I am a fiber artist and writer living outside of Boston. My two boys are in their twenties and live many miles west, leaving my husband and me to share our home with a slightly crazed mutt named Finn. Creative time is split between writing, quilting, and paper and digital collage.
Since my mother was an art teacher, although I’m not formally art trained, I’m not quite self-taught either. In our house growing up, crayons got dumped into a shoe box and scrap paper brought home from Dad’s office. Not that many coloring books around. Later, as a family we enjoyed the tribal exercise of re-arranging furniture (nearly seasonally) and voicing opinions on where to hang mirrors or art. My mother considered creativity a given and therefore so did her children. What a gift! She also had a mantra that I hew to more and more as I get older: beautiful work comes from beautiful materials.
It seems so long ago now, but in high school, I crocheted and kept journals. College found me making collages, learning to hand spin and dye fiber with natural materials, and writing — mostly poems. I’m not confident with pen and paper, but enjoy drawing. I’m also not a very accomplished seamstress, but somehow got hooked on making quilts in the late 80’s. Tellingly, after passing the Massachusetts bar exam in 1989, I deferred my hoity-toity job downtown in order to make a quilt.
I didn’t start sewing in earnest until my first pregnancy, which coincided with buying a house. Curtains, chair pads, crib bumpers, pillows, tiny onesies were all imperative nesting activities. The job downtown was left behind and the next job with a non-profit was on its way out, too. Somewhere along the line, I took a class with the Maine quilter Susan Carlson, whose collage approach to quilting ignited me. A Ruth McDowell workshop followed and I learned that precise piecing is about as appealing as tax law — I cannot and will not do either. More recently, I’ve studied online, particularly with Jude Hill at Spirit Cloth. From her introspective and poetic approach, I’ve learned to slow down and pay attention in a whole new way. She’s helped me remember things my mother taught me long ago — about beautiful materials, about the value of process.
Selling has been on pause lately, but I have offered my work for purchase over the years — mostly at local, juried craft fairs, but also at galleries in Maine and New York. I participated in Newton Open Studios for a bunch of years, most recently in 2018. I keep a small etsy shop mostly going. I used to teach a fair amount and used to make a wide array of things — purses, dolls, blankets, wall quilts, sachets, pillows. These days, it’s mostly small quilts, dolls, and pouches.
Writing is just about a daily practice. For many years now, I’ve been taking classes taught in the Amherst Writers’ Method and in June of 2019 undertook the Facilitator training. I’ve been teaching ever since. This blog has been up and running for more than ten years now, but until recently most of my writing’s been a fairly private endeavor. No more. A novel is in the works and I hope to finish it before I die.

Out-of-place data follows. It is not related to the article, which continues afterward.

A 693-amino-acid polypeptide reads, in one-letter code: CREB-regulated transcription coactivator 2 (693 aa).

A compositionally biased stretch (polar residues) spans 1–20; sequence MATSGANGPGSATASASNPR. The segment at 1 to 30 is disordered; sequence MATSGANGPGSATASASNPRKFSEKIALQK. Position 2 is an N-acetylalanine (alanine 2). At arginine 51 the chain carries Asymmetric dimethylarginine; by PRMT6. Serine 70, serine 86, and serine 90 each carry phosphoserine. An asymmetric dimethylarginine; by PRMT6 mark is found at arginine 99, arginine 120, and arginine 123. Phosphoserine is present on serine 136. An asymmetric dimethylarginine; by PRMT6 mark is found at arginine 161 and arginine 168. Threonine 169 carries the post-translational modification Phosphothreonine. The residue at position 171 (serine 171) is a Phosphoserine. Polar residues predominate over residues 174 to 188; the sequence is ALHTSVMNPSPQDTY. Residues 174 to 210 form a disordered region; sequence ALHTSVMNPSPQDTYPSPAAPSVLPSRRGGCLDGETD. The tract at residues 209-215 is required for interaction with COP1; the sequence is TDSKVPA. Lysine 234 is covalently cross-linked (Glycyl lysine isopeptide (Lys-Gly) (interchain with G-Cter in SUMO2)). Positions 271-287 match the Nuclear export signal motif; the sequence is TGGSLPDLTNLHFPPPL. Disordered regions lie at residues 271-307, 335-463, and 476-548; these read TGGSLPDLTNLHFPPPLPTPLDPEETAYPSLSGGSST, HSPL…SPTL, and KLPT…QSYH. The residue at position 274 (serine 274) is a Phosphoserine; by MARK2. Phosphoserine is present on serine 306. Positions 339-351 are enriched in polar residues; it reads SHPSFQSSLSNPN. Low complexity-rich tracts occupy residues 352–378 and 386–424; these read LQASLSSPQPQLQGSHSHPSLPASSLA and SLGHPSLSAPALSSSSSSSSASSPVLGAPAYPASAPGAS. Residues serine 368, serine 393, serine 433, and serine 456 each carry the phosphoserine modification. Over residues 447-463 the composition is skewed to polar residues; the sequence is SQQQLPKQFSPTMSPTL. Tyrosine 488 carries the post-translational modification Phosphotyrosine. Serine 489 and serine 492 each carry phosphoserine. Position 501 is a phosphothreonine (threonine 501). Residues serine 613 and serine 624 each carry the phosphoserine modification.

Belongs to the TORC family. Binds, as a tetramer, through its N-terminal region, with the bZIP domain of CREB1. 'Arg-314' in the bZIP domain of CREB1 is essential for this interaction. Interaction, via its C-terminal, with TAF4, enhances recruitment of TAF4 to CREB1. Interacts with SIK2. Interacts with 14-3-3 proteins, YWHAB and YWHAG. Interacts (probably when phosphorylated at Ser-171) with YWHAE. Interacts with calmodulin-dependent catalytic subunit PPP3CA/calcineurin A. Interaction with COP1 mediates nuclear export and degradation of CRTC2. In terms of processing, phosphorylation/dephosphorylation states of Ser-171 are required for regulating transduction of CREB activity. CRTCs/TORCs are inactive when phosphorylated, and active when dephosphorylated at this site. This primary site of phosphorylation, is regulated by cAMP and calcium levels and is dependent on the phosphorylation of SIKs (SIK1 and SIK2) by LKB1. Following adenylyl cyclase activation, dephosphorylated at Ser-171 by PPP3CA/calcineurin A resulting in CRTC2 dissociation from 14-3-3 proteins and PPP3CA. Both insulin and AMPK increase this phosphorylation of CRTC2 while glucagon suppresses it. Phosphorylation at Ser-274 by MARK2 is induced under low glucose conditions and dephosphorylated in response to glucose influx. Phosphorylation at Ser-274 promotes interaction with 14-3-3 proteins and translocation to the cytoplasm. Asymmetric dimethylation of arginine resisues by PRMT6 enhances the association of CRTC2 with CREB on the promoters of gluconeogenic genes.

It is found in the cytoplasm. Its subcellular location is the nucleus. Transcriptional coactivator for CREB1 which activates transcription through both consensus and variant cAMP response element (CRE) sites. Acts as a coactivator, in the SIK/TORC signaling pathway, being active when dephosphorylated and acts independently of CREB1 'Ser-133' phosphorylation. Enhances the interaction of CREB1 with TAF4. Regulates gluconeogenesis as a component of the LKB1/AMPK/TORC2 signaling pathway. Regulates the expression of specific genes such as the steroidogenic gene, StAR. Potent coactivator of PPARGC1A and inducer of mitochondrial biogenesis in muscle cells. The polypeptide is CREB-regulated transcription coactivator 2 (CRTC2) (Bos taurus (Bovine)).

Set in South Carolina in the 1740’s, the research and travel associated with this writing project have been life changing. So have the instructive and challenging dialogues happening in the public sphere about cultural appropriation and the ease with which whites focus on Black pain to the exclusion of all else. There are no easy answers.
Maybe I’ll ultimately decide that as a white person, I don’t get to provide the answers about my manuscript, but for now, I keep chugging along. Two justifications underpin my persistence. The first rationale is that Southern history during slavery is American history and therefore is my history. This view comports with the idea that it is incumbent on all white Americans to take responsibility for slavery and its long, ugly, and ongoing shadow. Shouldering responsibility is crucial even if our particular families were not slave owners and maybe not even on this side of the Atlantic during those years.
The second rationale has to do with the imagination — its uses, its range, its entitlements. Shouldn’t imagination be able to roam far and wide? I want to live in a society where anyone can write a book about anything. Otherwise, I’d be stuck writing about suburbia in New England.
In no way do I hold out the idea that reading about slavery for the better part of ten years makes me better able to understand what it means to be Black in this country. Not saying that even a little. It does, however, prepare the ground for becoming an anti-racist and may provide enough authentic detail to craft Black characters in a piece of historic fiction.
We shall see.
I swear the next writing adventure will be about a suburban fuck up looking for redemption in all the wrong places.